Genetic modifiers and non-Mendelian aspects of CMT

Dana M. Bis-Brewer, Sarah Fazal, Stephan Züchner

Research output: Contribution to journalReview articlepeer-review

15 Scopus citations


Charcot-Marie-Tooth (CMT) neuropathies are amongst the most common inherited diseases in neurology. While great strides have been made to identify the genesis of these diseases, a diagnostic gap of 30–60% remains. Classic models of genetic causation may be limited to fully close this gap and, thus, we review the current state and future role of alternative, non-Mendelian forms of genetics in CMT. Promising synergies exist to further define the full genetic architecture of inherited neuropathies, including affordable whole-genome sequencing, increased data aggregation and clinical collaboration, improved bioinformatics and statistical methodology, and vastly improved computational resources. Given the recent advances in genetic therapies for rare diseases, it becomes a matter of urgency to diagnose CMT patients with great fidelity. Otherwise, they will not be able to benefit from such therapeutic options, or worse, suffer harm when pathogenicity of genetic variation is falsely evaluated. In addition, the newly identified modifier and risk genes may offer alternative targets for pharmacotherapy of inherited and, potentially, even acquired forms of neuropathies.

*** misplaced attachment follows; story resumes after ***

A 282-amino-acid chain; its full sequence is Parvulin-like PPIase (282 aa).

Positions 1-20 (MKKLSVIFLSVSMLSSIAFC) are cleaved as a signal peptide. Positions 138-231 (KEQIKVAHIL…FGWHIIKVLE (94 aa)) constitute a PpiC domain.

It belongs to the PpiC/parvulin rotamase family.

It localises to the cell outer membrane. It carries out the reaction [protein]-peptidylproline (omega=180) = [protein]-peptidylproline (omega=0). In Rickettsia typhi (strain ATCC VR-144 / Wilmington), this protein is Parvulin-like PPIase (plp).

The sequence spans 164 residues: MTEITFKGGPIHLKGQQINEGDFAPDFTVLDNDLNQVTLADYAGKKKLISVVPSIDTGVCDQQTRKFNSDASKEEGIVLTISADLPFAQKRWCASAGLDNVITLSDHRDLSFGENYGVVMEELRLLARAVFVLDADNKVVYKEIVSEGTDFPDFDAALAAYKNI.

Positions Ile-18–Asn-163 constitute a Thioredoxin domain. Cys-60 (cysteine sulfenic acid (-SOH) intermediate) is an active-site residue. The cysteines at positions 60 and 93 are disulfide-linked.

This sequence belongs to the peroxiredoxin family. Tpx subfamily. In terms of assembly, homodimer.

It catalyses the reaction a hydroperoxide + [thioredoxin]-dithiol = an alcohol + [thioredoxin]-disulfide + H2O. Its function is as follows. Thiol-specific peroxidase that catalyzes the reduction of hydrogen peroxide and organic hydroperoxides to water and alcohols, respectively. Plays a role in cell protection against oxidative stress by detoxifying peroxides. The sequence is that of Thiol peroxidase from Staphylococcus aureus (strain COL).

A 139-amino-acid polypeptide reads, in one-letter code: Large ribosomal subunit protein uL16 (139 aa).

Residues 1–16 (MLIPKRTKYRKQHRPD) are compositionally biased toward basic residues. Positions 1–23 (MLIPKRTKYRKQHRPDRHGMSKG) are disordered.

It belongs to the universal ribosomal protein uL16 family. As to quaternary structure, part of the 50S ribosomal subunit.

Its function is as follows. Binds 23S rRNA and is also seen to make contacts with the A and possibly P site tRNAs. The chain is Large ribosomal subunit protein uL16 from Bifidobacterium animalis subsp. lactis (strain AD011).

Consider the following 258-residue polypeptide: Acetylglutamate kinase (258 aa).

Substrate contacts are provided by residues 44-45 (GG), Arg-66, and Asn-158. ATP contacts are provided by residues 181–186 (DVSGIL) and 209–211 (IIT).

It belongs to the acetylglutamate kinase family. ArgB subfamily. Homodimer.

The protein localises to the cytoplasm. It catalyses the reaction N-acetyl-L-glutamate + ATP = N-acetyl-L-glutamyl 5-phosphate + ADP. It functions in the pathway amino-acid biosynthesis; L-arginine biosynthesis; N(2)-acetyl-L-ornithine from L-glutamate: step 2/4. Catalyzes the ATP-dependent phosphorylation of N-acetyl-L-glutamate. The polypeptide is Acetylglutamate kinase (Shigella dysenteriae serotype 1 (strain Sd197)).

Original languageEnglish (US)
Article number146459
JournalBrain research
StatePublished - Jan 1 2020


  • Charcot-Marie-Tooth
  • Genetic modifiers
  • Multilocus
  • Non-mendelian inheritance

ASJC Scopus subject areas

  • Neuroscience(all)
  • Molecular Biology
  • Clinical Neurology
  • Developmental Biology


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